So where do the Valkyries come in? The Valkyries is a traveling band of leather-wearing, motorcycle-riding women who preach up and down the Mojave Desert and its surrounding areas. Led by a woman named Valhalla, the Valkyries adopt Coelho when they realize he is of their “Tradition” and guide him through the trials necessary for him to finally meet his angel. Valhalla also tests his fidelity and his dedication to his wife. And Christina, who never really believed in her husband’s magic at all, begins to feel her worldview changing and widening, engaging in her own spiritual journey that seemed to me more rich and rewarding than Coelho’s.

They had seen the same mountains, and the same trees, although each of them had seem them differently. She knew his weaknesses, his moments of hatred, of despair. Yet she was there at his side. They shared the same universe.

I thought this novel afforded me singular access to Coelho’s spiritual journey, his personality, his struggles, his magic, and his humanity. His humanity included his many, many flaws, such as his boredom in marriage and his tendency to “kill what he loves the most.” But I appreciated his struggle and that he had the forethought and the self-awareness to break the self-destructive path he was on to preserve those things he knows he will regret abandoning. I felt in the first half of the novel that I had gotten to know Coelho as a man rather than just a novelist or spiritual figure. This novel is like reading a journal. Or a blog 😉

However, I found myself relating to Christina more than Paulo. Her spiritual journey is less about proving her power than it is about discovering herself and who she wants to be. Her journey was graceful, open-minded, and not the frantic, chaotic journey Coelho has. I think that’s the point: Christina is written as an incredibly forgiving, strong character willing to stand by her husband despite her flaws, despite her sense that their marriage is indeed crumbling.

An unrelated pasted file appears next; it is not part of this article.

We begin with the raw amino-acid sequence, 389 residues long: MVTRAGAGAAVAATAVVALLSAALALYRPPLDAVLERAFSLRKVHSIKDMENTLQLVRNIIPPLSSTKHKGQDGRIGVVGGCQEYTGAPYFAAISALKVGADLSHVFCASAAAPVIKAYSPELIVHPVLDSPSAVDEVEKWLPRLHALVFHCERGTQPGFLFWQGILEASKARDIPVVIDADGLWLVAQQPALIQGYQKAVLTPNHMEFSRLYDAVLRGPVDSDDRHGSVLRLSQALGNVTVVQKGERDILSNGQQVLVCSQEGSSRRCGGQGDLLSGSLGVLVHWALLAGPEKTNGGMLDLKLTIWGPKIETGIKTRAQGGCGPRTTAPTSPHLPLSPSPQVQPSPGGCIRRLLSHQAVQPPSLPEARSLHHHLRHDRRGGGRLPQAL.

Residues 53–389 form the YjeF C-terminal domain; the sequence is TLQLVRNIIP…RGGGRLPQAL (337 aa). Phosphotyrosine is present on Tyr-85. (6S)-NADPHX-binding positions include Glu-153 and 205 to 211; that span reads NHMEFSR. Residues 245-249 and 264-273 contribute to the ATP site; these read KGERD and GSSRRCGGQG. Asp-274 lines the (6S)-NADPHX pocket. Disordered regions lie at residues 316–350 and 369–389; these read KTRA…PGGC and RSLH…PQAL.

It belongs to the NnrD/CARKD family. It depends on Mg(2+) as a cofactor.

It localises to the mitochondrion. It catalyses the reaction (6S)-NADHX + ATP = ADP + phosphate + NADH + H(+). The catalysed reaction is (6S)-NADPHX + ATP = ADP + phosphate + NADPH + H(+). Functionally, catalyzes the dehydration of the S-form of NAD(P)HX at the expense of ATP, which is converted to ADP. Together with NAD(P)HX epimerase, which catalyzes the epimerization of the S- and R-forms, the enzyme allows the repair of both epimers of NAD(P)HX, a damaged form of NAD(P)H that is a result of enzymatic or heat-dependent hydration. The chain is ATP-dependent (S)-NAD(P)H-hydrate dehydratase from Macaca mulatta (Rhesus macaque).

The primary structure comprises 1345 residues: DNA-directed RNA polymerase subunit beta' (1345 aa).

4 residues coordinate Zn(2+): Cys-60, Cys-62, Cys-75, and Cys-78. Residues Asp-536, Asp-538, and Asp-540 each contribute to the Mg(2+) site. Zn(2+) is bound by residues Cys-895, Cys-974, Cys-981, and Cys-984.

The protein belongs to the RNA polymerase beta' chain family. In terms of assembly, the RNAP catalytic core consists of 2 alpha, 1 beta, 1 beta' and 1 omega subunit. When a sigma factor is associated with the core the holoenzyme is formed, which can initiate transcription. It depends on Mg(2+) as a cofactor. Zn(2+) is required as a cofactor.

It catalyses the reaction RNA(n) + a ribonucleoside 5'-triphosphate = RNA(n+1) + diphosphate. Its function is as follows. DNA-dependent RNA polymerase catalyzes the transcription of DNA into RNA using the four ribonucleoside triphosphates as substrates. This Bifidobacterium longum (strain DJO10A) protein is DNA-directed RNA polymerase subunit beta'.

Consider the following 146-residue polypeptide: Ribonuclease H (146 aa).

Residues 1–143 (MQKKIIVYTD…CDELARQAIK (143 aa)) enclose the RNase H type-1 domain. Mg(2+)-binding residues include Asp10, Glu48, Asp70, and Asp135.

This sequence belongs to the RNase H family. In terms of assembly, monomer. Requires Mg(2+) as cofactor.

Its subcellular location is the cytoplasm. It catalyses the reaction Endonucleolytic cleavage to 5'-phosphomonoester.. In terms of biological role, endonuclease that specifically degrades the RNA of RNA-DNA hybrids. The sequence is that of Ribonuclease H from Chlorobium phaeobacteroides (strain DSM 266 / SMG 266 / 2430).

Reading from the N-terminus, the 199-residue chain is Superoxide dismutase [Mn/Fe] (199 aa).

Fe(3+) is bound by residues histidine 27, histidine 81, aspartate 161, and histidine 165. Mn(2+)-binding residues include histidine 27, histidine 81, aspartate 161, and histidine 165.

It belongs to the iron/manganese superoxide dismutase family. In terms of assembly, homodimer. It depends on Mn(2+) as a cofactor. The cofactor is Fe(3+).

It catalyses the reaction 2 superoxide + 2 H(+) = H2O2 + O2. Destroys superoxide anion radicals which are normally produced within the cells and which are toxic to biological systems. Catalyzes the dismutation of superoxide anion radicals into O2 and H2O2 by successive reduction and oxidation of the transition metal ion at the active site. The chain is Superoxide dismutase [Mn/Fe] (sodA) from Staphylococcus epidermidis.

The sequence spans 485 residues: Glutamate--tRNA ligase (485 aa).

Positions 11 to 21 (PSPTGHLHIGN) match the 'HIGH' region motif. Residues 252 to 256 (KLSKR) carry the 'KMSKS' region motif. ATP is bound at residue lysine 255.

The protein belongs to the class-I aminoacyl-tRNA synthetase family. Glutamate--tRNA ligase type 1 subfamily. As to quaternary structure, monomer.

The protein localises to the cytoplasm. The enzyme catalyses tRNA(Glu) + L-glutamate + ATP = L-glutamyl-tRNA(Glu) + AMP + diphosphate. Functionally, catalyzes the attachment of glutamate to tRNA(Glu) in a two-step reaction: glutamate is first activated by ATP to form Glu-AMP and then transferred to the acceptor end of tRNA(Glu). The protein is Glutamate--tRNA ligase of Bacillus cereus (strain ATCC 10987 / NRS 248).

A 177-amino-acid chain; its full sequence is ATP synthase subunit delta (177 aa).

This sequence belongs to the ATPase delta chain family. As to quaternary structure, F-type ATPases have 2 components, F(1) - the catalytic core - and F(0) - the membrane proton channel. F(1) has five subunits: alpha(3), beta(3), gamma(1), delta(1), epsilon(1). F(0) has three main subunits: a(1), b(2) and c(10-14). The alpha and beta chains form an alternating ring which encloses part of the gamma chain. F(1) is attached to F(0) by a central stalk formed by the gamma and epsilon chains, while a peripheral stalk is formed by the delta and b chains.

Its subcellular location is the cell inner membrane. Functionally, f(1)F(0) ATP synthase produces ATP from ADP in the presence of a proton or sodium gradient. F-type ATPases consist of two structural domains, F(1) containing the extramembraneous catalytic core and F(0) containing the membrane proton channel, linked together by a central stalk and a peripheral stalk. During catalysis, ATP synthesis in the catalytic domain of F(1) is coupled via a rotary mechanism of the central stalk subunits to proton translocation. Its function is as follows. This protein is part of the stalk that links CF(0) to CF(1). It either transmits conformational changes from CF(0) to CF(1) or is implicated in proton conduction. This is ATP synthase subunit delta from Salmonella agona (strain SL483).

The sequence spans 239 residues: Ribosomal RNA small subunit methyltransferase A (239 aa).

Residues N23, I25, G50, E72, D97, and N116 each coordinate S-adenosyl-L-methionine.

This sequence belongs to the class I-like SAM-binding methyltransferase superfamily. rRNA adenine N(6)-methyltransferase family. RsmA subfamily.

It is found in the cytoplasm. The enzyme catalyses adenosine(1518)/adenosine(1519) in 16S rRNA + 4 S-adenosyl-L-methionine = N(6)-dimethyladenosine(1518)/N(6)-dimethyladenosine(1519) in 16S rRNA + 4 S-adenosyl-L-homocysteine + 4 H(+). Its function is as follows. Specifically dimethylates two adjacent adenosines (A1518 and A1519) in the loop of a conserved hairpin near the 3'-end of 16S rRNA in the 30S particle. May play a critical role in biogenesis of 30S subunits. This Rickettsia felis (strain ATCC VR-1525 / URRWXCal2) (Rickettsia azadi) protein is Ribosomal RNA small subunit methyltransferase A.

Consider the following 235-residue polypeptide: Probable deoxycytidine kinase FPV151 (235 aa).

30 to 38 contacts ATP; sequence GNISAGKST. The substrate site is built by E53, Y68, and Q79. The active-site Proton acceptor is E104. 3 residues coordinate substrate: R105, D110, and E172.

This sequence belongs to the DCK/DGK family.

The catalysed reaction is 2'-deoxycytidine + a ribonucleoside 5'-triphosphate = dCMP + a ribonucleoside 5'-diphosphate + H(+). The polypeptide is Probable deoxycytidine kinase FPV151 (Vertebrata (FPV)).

Reading this novel did shatter that blind admiration I had for Coelho after reading those first two novels, but it also elicited a strong feeling of respect. Penning this book required a huge amount of courage and self-awareness, knowing that your personal life and past indiscretions will be read by all your fans. This novel let me discover Coelho the man more than the other two I’d read, and it makes me eager to read his other novels now, knowing what I know about the author. This closeness is what separates Coelho from other authors: the work is almost indistinguishable from the man, which makes for an altogether different reading experience. It is a bit like reading a diary, albeit slightly fictionalized.

In the end, I didn’t enjoy this book as much as I enjoyed The Alchemist because the reader cannot so easily understand the arcane trials and Coelho’s personal “Tradition.” You can’t be the “boy” in this book as you could with The Alchemist. And while the tone comes off as both apologetic and rebellious, I did gain new insight into a new favorite author and found the experience rewarding. More Coelho in future 🙂

References

Coelho, P. The Valkyries. (1996) New York, NY: HarperCollins.

Thought and Memory: A Review of "Bellman & Black"

I’m itching to discuss this book, and where better to begin a discussion than on my blog? After reading, if you have or haven’t read the book, feel free to engage me in fiery debate. Bellman & Black is the sophomore novel by Diane Setterfield, of The Thirteenth Tale fame. It’s been a long seven years since that glorious debut novel entered our bookshelves and our hearts, and I, for one, waited with tense anticipation for Bellman & Black. I found it in Barnes & Noble around Christmas and my friend had to pry it out of my hands (the hardcover price was steep even after my member discount). Undaunted, I asked for it, and received it, for Christmas. I thrilled.